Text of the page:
>Why is the Self compiler always compared with optimizing C? Since
>it does many run-time checks I would think that Self would be
>more fairly compared to Pascal.
When comparing the performance of our Self compiler to other systems,
we try to be as honest and fair as possible, in the sense of comparing
against the best commonly available system. Comparing against a
Pascal compiler that generates slower code with extra run-time checks
might make our compiler look better, but wouldn't be as honest.
Comparing against the best traditional compiler available (e.g. an
optimizing C compiler) will give the results the most validity, and
(hopefully) convince the largest number of people that they should
switch to a nicer language like Self, now that the run-time
performance is close.
Some might argue that we should compare against an optimizing Fortran
compiler, since they tend to be better than C compilers. This might
be more honest, in the sense of giving us the worst possible
comparison. But I would claim that Fortran really isn't a general
purpose programming language, and is only used in numerical
applications where the limited functionality of the language is
adequate. Also, we don't really want to find an optimizer that does a
significant number of optimizations, since our Self compiler only
includes common subexpression elimination and global register
allocation. Presumably we'd have to implement every optimization
implemented in a competitor's compiler in order to reach comparable
code quality. C seems to be a good thing to compare against, since
the language is general purpose, commonly used, and the optimizing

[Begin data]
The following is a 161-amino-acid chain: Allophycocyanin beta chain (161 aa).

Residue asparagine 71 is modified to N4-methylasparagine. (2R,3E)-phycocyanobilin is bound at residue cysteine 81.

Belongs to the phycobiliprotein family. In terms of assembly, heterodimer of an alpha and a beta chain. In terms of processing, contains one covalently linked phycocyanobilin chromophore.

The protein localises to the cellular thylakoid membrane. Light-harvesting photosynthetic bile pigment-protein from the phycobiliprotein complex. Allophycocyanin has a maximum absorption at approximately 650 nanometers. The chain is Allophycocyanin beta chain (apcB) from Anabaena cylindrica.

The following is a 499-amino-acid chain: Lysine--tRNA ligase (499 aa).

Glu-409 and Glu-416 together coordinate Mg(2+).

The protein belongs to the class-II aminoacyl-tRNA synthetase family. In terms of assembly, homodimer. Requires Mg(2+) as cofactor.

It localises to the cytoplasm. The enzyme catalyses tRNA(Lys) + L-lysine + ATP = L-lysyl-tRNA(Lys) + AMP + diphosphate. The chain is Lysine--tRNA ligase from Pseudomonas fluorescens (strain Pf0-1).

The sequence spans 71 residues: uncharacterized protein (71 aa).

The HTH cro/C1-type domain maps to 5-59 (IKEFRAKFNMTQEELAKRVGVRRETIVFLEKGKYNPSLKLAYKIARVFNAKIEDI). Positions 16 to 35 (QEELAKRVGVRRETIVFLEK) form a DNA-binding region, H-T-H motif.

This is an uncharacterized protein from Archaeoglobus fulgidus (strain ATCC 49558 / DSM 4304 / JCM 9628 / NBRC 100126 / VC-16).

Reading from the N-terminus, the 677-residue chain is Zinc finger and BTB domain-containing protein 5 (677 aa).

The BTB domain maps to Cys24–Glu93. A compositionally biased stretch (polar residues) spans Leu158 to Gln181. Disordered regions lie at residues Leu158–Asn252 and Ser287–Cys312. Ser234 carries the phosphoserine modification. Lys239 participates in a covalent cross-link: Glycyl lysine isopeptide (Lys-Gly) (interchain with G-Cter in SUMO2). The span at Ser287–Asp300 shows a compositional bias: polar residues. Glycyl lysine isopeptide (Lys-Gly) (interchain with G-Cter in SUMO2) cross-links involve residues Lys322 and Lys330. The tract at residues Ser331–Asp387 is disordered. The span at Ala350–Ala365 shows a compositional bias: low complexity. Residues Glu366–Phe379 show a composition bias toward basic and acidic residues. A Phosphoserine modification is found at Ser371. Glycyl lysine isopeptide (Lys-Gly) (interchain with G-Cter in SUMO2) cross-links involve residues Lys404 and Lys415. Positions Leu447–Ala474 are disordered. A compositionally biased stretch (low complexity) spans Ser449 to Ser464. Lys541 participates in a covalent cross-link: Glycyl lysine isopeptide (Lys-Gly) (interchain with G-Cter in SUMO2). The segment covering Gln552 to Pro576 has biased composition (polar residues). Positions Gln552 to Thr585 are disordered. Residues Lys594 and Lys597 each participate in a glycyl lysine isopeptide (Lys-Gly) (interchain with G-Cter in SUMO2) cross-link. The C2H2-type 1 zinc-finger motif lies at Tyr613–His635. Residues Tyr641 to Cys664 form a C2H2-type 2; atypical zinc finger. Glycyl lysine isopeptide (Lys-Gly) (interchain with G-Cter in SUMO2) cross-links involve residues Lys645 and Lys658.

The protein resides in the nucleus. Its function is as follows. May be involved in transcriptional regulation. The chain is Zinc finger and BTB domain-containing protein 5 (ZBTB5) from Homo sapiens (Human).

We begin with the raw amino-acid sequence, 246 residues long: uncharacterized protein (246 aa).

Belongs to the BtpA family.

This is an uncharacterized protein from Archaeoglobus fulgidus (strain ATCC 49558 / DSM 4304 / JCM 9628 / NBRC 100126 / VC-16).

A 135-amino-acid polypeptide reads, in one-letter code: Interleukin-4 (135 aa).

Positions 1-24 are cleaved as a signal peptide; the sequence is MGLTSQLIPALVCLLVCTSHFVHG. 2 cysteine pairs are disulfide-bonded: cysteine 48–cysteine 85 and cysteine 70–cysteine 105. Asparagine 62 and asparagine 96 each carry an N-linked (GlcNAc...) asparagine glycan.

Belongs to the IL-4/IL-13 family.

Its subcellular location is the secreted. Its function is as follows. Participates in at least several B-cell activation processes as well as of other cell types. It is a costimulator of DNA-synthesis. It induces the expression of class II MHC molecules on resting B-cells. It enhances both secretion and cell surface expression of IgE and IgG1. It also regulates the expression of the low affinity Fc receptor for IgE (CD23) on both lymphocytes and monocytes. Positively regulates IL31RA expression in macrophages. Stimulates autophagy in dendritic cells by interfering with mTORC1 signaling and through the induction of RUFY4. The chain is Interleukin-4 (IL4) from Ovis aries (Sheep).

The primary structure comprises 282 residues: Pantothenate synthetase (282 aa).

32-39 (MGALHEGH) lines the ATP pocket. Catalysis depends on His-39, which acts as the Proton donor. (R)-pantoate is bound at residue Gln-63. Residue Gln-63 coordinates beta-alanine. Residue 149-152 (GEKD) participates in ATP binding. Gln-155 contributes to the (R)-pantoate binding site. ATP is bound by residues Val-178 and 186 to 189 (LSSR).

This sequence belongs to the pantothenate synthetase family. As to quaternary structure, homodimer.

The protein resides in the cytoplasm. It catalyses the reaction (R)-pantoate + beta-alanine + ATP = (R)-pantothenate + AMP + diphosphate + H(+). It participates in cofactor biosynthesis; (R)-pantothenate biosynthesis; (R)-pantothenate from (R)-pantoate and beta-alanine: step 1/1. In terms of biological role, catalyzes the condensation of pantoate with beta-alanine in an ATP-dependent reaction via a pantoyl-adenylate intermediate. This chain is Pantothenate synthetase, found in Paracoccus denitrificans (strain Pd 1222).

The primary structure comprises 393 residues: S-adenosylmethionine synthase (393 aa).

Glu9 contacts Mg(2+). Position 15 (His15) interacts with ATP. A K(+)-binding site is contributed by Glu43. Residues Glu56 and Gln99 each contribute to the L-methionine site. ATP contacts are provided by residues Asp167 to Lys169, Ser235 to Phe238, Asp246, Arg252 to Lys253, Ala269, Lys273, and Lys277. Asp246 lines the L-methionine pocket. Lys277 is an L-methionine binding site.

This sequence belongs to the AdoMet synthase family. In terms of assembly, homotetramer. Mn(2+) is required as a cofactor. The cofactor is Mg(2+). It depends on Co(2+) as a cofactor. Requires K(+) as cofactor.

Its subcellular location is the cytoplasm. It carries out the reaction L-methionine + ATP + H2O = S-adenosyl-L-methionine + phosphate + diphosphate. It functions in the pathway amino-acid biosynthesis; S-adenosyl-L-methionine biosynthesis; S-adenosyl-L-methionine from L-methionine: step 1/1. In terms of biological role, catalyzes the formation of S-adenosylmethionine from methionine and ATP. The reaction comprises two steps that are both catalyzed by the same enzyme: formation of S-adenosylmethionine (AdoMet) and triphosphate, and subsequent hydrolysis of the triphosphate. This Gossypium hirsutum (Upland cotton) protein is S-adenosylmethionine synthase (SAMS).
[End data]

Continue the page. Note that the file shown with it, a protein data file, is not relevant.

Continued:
compilers produce good code, but without extreme amounts of
>And, in the interests of completeness, which C compiler are you
>comparing against. I don't know about the Sparcstation, but on a
>Sun 3 you can get a factor-of-two performance improvement simply by
>using gcc instead of Sun cc.
We use the standard Sun optimizing C compiler. On the SPARC, this
compiler is about the same quality as the GCC compiler, a least the
last time we compared them (a couple of years ago).
>I don't like C++ very much - couldn't the Self compiler be written
>in Self ( which, I hope you will agree, is much nicer ) and compile
>itself using a tiny bootstrap interpreter?
We've been asked that question many times. When we first designed the
language, we didn't know whether we'd be able to reach Smalltalk
performance, let alone C performance, so bootstrapping was never
considered. However, even if we were to reimplement our compiler in
Self, there are still some tricky issues left. One is the fact that
the compiler's compiled code would be in the code cache, and so might
get flushed, in which case the system would have to fall back to the
interpreter to interpret the Self compiler to compile some application
code. This could make compiler pauses very distracting. Also, bugs
in the Self compiler could be very difficult to find, especially if it
compiles itself. Finally, there would be a large dependency between
the Self code and the virtual machine. The Self compiler would have
to communicate a lot of information to the virtual machine, and vice
versa, in order to generate the same high quality code. Designing the
interface between the virtual machine and the Self compiler is a hard
>Are there any statistics on Self like those on Smalltalk in
>"Smalltalk-80: Bits of History, Words of Advice"? I'm designing a
>Self multiprocessor machine and knowing such things as average
>object size and so on would be helpful.
No real statistics yet. I'd imagine that Self objects look a lot like
Smalltalk objects. Perhaps a bit smaller because of differences in
coding styles. The major differences would have to do with statistics
related to the execution engine and method lookup, which could be
wildly different with our optimizing compiler.
-- Craig Chambers